In Denver, Colorado you can have up to three barking 190-pound Mastiff dogs with fangs, without a permit—but if you want one egg laying chicken you must make multiple visits to pay a lot of money to Denver government agencies who send you through a series of mazes of paperwork. You must have your property inspected and also post big signs in your front yard to lobby approval from your neighbors who can complain to revoke your rights to have an egg-laying chicken whenever they want. But your Denver neighbors can each have up to 25 pigeons or any number of Boa Constrictors without a permit. Chicken and goat advocates who love their small food-bearing pets are not backing down from their backyard rights.
Denver Backyard Farms is Busting the Chicken Coop Wide Open
In Denver, Colorado, it now looks like more people could be busted for harboring chickens or goats than for hiding a pot plant. In the midst of so much red tape for green backyard practices, some people have been busted for keeping chickens and goats “underground.”
But Denver Backyard Farms is part of a fast growing movement of people who are working for the full right to raise food-producing animals in their backyard—or any reasonable part of their private property. In New York City, citizens can legally own chickens and goats, but in the backyard frontiers of Denver, Colorado it can be a crime to keep a hapless chick and a sixty-pound goat both eating weeds and pests out of your yard and providing eggs and milk for breakfast and dinner.
In northern Colorado, in the rural-like city of Fort Collins—known widely for its rich manure smell—backyard chickens just became legal in 2009.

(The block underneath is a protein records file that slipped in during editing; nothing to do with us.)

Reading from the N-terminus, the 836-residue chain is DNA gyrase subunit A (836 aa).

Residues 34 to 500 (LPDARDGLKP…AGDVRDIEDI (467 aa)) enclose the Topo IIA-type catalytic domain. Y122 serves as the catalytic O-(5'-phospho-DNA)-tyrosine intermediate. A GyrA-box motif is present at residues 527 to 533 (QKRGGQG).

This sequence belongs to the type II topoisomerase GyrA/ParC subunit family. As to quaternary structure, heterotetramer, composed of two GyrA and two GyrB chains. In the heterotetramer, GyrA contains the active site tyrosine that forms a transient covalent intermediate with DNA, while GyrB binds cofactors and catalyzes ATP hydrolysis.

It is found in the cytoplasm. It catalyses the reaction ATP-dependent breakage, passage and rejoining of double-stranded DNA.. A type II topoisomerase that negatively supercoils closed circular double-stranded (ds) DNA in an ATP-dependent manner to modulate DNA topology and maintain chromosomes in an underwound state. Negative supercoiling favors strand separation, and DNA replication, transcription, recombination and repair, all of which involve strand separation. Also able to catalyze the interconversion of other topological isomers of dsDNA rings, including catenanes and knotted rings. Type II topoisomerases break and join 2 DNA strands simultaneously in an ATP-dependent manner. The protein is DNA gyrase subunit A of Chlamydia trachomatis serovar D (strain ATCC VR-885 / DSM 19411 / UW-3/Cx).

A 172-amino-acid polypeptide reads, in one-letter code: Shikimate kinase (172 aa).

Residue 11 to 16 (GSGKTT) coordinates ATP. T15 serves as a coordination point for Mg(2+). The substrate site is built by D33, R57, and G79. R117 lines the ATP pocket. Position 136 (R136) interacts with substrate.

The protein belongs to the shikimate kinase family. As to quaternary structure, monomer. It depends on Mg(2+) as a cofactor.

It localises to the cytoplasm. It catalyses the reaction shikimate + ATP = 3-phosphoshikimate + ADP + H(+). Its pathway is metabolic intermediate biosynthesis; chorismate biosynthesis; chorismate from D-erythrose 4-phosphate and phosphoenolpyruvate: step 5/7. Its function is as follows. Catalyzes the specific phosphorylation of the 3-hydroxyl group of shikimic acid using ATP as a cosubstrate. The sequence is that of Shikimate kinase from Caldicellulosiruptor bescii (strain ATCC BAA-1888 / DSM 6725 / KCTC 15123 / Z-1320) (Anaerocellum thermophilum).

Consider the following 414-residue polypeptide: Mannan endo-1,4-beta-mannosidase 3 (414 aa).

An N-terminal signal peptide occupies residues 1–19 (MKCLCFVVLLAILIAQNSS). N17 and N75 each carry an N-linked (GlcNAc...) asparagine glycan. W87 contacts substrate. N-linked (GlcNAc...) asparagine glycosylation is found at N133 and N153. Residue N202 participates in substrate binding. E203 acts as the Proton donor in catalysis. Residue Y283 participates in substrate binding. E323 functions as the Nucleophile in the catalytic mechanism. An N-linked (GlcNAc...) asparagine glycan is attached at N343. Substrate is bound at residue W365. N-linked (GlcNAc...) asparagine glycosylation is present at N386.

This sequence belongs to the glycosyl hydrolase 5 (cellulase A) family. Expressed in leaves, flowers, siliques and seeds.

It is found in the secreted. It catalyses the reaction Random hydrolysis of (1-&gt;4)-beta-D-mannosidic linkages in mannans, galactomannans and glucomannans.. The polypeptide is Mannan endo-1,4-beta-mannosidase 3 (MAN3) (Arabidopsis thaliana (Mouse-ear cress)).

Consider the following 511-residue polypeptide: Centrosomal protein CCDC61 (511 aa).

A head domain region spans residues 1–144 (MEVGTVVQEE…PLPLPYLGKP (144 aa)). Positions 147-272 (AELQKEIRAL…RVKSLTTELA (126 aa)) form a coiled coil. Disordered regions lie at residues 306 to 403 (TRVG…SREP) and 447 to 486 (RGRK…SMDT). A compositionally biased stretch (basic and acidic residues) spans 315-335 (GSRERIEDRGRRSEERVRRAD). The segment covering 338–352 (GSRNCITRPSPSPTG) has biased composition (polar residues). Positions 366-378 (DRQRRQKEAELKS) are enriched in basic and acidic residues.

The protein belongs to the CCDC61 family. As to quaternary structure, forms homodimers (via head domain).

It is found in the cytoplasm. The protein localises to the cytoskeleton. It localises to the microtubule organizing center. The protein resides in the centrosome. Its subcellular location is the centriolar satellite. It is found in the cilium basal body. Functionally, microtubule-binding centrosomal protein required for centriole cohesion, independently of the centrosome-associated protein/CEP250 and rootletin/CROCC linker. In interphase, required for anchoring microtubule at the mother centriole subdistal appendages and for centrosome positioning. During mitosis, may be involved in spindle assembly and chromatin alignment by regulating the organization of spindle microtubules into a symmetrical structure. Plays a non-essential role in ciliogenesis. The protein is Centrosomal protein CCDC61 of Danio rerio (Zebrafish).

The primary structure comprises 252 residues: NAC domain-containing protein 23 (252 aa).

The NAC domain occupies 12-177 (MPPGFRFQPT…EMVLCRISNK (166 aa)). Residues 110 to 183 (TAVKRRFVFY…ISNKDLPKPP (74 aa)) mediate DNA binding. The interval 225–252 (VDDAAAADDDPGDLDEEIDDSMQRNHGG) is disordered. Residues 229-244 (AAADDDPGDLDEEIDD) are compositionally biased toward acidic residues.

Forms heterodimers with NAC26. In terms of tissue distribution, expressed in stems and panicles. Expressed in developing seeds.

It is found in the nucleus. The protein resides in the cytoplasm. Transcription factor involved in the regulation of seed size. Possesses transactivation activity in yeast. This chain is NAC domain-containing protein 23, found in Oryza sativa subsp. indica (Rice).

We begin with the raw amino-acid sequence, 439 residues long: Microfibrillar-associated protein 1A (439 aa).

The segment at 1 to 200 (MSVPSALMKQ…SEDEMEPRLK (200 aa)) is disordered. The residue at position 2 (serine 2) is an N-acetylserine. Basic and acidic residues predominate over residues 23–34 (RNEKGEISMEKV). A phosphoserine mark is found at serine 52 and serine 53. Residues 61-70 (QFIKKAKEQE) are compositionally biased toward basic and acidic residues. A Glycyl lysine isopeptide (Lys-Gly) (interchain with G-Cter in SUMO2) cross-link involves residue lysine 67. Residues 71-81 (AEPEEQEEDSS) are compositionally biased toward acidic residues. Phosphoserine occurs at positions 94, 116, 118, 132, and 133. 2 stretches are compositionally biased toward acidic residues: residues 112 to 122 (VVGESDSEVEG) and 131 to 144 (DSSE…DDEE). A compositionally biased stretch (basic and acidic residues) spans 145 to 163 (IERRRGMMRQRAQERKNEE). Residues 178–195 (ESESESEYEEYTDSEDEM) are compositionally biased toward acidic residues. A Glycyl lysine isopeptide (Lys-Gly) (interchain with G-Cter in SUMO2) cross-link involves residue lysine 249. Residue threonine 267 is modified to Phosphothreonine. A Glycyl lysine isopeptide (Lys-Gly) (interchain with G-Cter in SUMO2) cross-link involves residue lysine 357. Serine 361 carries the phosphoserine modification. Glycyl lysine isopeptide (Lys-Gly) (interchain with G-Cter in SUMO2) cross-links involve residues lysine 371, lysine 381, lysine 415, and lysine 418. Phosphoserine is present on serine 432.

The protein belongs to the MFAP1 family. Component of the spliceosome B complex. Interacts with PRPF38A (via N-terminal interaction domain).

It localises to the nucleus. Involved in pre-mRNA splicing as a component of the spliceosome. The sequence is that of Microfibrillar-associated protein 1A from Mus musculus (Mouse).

The Dirt on Backyard Urban Agriculture and Chicken Poop
While Mastiff owners must pick up mounting piles of waste from their backyards, chicken owners revel in how chicken poop is the best natural fertilizer possible for lawn and garden. The chickens also eat small insects and pests. It ends up that chickens and goats are good for the local ecology and health of the environment.
It seems the worst things chickens and goats do is entertain and delight their owners with lovable antics. Owners rave about their fun backyard pets like passionate parents.
But owners also seriously appreciate what their animals give them. Mothers swear their children have not been sick since drinking the delicious goat milk and families can taste a significant difference in their backyard urban eggs from the ones raised in factories from commercial stores.
Even with the overwhelming, unruly maze it takes to get a permit for chickens and goats in Denver, Colorado, applications continue at a steady rate. The Denver Backyard Farm movement is part of a bigger American movement toward having food-producing animals in the family fold.